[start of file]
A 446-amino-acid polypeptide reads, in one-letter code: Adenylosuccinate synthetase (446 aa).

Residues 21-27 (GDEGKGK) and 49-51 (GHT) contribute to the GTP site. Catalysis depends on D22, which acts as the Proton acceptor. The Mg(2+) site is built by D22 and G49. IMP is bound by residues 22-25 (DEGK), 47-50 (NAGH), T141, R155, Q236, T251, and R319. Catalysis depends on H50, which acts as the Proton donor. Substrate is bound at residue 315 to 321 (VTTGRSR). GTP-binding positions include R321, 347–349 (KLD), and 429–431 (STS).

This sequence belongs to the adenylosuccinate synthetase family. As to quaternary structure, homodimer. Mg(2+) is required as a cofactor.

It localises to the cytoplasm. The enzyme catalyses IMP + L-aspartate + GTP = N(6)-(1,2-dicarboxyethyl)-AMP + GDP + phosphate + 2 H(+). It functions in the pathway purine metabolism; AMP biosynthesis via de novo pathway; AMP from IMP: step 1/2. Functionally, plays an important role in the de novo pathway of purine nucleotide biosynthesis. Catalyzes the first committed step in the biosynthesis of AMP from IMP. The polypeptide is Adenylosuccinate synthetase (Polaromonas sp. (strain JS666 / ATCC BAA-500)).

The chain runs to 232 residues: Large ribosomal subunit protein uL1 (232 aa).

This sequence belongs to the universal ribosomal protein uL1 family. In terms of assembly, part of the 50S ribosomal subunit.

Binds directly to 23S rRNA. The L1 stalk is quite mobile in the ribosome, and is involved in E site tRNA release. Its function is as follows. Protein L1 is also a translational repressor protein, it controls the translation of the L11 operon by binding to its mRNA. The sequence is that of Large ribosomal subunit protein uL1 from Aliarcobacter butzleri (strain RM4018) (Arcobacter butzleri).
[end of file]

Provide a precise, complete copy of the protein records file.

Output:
A 446-amino-acid polypeptide reads, in one-letter code: Adenylosuccinate synthetase (446 aa).

Residues 21-27 (GDEGKGK) and 49-51 (GHT) contribute to the GTP site. Catalysis depends on D22, which acts as the Proton acceptor. The Mg(2+) site is built by D22 and G49. IMP is bound by residues 22-25 (DEGK), 47-50 (NAGH), T141, R155, Q236, T251, and R319. Catalysis depends on H50, which acts as the Proton donor. Substrate is bound at residue 315 to 321 (VTTGRSR). GTP-binding positions include R321, 347–349 (KLD), and 429–431 (STS).

This sequence belongs to the adenylosuccinate synthetase family. As to quaternary structure, homodimer. Mg(2+) is required as a cofactor.

It localises to the cytoplasm. The enzyme catalyses IMP + L-aspartate + GTP = N(6)-(1,2-dicarboxyethyl)-AMP + GDP + phosphate + 2 H(+). It functions in the pathway purine metabolism; AMP biosynthesis via de novo pathway; AMP from IMP: step 1/2. Functionally, plays an important role in the de novo pathway of purine nucleotide biosynthesis. Catalyzes the first committed step in the biosynthesis of AMP from IMP. The polypeptide is Adenylosuccinate synthetase (Polaromonas sp. (strain JS666 / ATCC BAA-500)).

The chain runs to 232 residues: Large ribosomal subunit protein uL1 (232 aa).

This sequence belongs to the universal ribosomal protein uL1 family. In terms of assembly, part of the 50S ribosomal subunit.

Binds directly to 23S rRNA. The L1 stalk is quite mobile in the ribosome, and is involved in E site tRNA release. Its function is as follows. Protein L1 is also a translational repressor protein, it controls the translation of the L11 operon by binding to its mRNA. The sequence is that of Large ribosomal subunit protein uL1 from Aliarcobacter butzleri (strain RM4018) (Arcobacter butzleri).